After some time, lac operon shuts down due to the following reasons:
- As inducer is completely metabolized, lactose is not available to inactivate the repressor. This results in binding of repressor to the operator gene and in turn, preventing RNA polymerase from transcribing the operon. Hence, the transcription is stopped and the operon is switched off.
- Lac operon cannot be switched on by lactose due to the accumulation of glucose which is a preferred energy source over lactose.
Question 11. Explain (in one or two lines) the function of the following:
(a) Promoter (b) tRNA (c) Exons
Sol. (a) Promoter: Promoter is one of the three regions of transcription unit located towards 5′ end of the structural gene. It is a DNA sequence that provides binding site for RNA polymerase to initiate transcription. Also, the position of a promoter in a transcription unit defines the template and coding strands.
tRNA: tRNA or transfer RNA is a 75 to 85 long ribonucleic acid folded to form a secondary structure shaped like a cloverleaf Each tRNA molecule has an anticodon loop that has bases complementary to the code, and an amino acid acceptor end to which it binds to amino acids. Each tRNA has only one type of anticodon and attaches to a specific amino acid. Its function is to bind to an activated amino acid, transfer it from cellular pool to ribosomes where tRNA binds to correct codon in mRNA and helps assemble amino acids into polypeptides.
Exons: Exons are coding sequences interrupted by non-coding sequences (called introns) in the split genes of eukaryotes. Introns are removed and exons are joined to produce functional RNA by splicing. The exons in functional mRNA are transcribed into functional polypeptide.
Question 12. Why is the Human genome project called a mega project?
Sol. Human genome project aimed to sequence every base in human genome. It was a 13-year project coordinated by the U.S. Department of Energy and the National Institute of Health. The project was completed in 2003.
It was a mega project due to the following reasons:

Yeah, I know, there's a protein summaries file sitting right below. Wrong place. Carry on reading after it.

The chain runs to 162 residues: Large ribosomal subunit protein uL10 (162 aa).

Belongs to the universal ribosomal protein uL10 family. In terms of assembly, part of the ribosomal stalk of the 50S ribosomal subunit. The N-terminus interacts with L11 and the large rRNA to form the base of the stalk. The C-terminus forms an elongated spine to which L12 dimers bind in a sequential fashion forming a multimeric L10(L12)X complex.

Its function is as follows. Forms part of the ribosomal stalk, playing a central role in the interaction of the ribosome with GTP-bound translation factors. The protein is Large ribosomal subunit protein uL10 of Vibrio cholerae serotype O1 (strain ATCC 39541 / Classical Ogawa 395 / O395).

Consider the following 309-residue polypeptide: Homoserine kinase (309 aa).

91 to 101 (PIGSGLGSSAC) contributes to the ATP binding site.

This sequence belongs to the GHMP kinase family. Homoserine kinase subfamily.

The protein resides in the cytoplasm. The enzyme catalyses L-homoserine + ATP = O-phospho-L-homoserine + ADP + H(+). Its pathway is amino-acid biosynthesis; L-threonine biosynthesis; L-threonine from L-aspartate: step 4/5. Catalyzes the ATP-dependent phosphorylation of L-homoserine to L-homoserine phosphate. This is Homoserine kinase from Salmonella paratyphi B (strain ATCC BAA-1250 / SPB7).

- Large size of human genome and high invested cost of sequencing: Human genome is said to have approximately 3 x 109 bp and the total estimated cost of the project would be approximately 9 billion US dollars, and if the cost of sequencing required is US$ 3 per bp (the estimated cost in the beginning).
- Requirement of high-speed computational devices for data storage: The enormous amount of data would be expected to generate from DNA sequencing from a single human cell. This necessitated the use of high speed computational devices for data storage and retrieval, and analysis. HGP was closely associated with the rapid development of a new area in biology called bioinformatics.
Question 13. What is DNA fingerprinting? Mention its application.
Sol. • DNA fingerprinting is a technique used to identify individuals based on the differences in some specific regions in DNA sequence called as repetitive DNA. It works on the principle of polymorphism in DNA sequences. This technique was initially developed by Sir Alec Jeffreys who discovered that certain regions of DNA showed variations in the number of tandem repeats known as variable number of tandem repeats (VNTRs). He used a satellite DNA as probe that shows very high degree of polymorphism.
- Application of DNA fingerprinting:
- It can be applied in forensic science to identify an individual in criminal and civil cases. DNA fingerprinting is the basis of paternity testing, in case of disputes. It is used to identify genes connected with hereditary diseases. It is used to identify and protect the commercial varieties of crops and livestock.